Ray

                 

                Art in AZ


                  I think this shows us that we all have different thoughts on this. And we're willing to try different ideas in the hope of improving on what we are doing. Face it. We are all competitive to some degree. We all want to improve.

                   

                  As for the article, I agree it is a good read. And I think it has merit. But what I question when I read these types of articles is some of the information they leave out. At least to me. The article didn't mention the age of the test participants and I think that should be an important consideration. Most of us will agree that as we get older we lose little in endurance while losing more in strength. For those of us that continually exercise. For those that don't exercise, all bets are off.

                   

                  I would be interested in seeing the differences between the 20, 30, 40 year olds against us 50, 60 and older group. Would the differences be the same, better or worse? Plus it seems like a lot of work to me to keep track of the information. Me, I just want to run and enjoy myself. I know there will always be someone faster in my age group. As you run more and add longer distances you will get acclimated to that and things get and feel better. So says the guy who has raced 3 times this year and set PRs in 3 different distances. Beating all my times set in my 50's.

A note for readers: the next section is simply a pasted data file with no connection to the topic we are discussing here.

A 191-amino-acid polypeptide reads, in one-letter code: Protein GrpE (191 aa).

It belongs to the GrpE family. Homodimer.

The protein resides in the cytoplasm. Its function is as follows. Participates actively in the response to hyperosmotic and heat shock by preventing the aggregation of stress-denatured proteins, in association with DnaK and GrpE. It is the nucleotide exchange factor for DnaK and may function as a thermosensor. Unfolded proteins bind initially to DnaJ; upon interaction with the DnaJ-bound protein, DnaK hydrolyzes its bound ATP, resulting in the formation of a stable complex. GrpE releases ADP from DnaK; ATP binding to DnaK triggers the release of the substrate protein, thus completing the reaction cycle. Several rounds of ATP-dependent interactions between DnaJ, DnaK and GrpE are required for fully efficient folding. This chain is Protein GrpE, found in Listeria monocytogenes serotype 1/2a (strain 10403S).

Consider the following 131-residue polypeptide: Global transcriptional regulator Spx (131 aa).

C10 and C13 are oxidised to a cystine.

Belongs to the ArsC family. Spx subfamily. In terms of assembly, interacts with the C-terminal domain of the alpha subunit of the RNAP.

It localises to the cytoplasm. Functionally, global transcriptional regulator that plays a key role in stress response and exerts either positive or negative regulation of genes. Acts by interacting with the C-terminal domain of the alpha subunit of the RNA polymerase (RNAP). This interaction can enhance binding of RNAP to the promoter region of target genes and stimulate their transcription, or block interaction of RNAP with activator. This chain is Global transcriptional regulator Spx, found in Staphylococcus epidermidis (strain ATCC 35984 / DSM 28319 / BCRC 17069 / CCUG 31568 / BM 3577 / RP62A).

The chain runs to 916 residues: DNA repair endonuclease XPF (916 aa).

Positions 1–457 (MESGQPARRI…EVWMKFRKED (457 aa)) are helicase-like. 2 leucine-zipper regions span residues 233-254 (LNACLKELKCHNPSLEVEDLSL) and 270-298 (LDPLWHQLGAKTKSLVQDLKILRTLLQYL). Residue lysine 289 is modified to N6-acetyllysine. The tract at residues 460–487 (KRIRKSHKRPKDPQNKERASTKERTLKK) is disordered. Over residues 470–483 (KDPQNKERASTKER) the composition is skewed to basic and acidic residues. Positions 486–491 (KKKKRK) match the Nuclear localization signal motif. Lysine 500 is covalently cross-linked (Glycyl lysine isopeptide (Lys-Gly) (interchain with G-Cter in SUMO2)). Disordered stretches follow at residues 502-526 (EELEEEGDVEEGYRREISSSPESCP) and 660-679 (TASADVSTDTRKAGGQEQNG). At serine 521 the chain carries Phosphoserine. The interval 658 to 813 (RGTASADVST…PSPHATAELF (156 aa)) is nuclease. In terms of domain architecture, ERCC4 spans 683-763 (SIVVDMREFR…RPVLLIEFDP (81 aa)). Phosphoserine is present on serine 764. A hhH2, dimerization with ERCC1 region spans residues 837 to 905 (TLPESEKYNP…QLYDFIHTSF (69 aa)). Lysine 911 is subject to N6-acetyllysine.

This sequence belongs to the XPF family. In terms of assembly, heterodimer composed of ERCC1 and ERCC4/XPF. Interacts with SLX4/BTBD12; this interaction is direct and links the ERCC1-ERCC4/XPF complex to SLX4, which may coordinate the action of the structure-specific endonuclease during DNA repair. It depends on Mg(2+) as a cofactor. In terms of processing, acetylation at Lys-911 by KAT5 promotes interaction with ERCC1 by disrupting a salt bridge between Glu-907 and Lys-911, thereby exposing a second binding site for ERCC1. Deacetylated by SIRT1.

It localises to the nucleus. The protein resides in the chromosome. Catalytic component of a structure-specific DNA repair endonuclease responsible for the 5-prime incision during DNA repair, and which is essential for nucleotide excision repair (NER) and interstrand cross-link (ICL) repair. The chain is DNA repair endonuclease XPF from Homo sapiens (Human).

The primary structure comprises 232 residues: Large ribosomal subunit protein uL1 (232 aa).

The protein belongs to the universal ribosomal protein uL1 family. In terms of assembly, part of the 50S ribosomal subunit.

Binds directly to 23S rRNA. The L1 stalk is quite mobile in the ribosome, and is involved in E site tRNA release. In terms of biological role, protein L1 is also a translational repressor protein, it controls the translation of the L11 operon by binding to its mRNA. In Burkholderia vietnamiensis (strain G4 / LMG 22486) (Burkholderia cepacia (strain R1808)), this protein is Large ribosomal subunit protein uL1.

Art in AZ

                  Mesa, AZ

                  2/10/2013 Year of the Dragon 5K 23:47

                  3/02/2013 Phoenix Half 1:50:23

                  3/10/2013 Mountain to Fountain 15K 1:16:59

                  04/20/2013 Too Hot to Trot 5K 23:58

                    ...

                     

                    Cecil57 - Article is definitely worth the read.  Sounds like experienced runners will benefit the most.  Being more geek like then most I especially appreciate the quantifying formulas near the end (and the examples help bring it home).  Have you used the formulas?  If so, how did you determine Max heart rate?

                     

                    ...

                     

                     

                    I roughly follow the formulas for doing an exponential decay taper, but I never train or taper using heart rate, just pace, distance and intensity. All of my major goal races in the past two years where I "hit it out of the park" with a major PR (for me) were done using this form of tapering. It has worked extremely well for me.

                     

                    I have tested my max heart rate twice in the past couple of years, just to see what it was. I do this test on an incline treadmill set to 15% grade initially, and warm up slowly and gradually speeding it up for 10-12 minutes, then increase the slope to 18% and gradually speed up the machine some more while monitoring my heart rate with both a wrist heart rate monitor and the heart rate monitor built into the treadmill, both of which use the signal from my single heart  rate monitor strap. I basically run increasingly harder until my heart rate stops increasing, then speed up the TM one more notch and hold it for as many seconds as I can, gasping for air like crazy at this point, until I have to either step off or fall off. This whole process is rather noisy and dramatic and is probably very annoying to all the other TM and elliptical users at my rec center...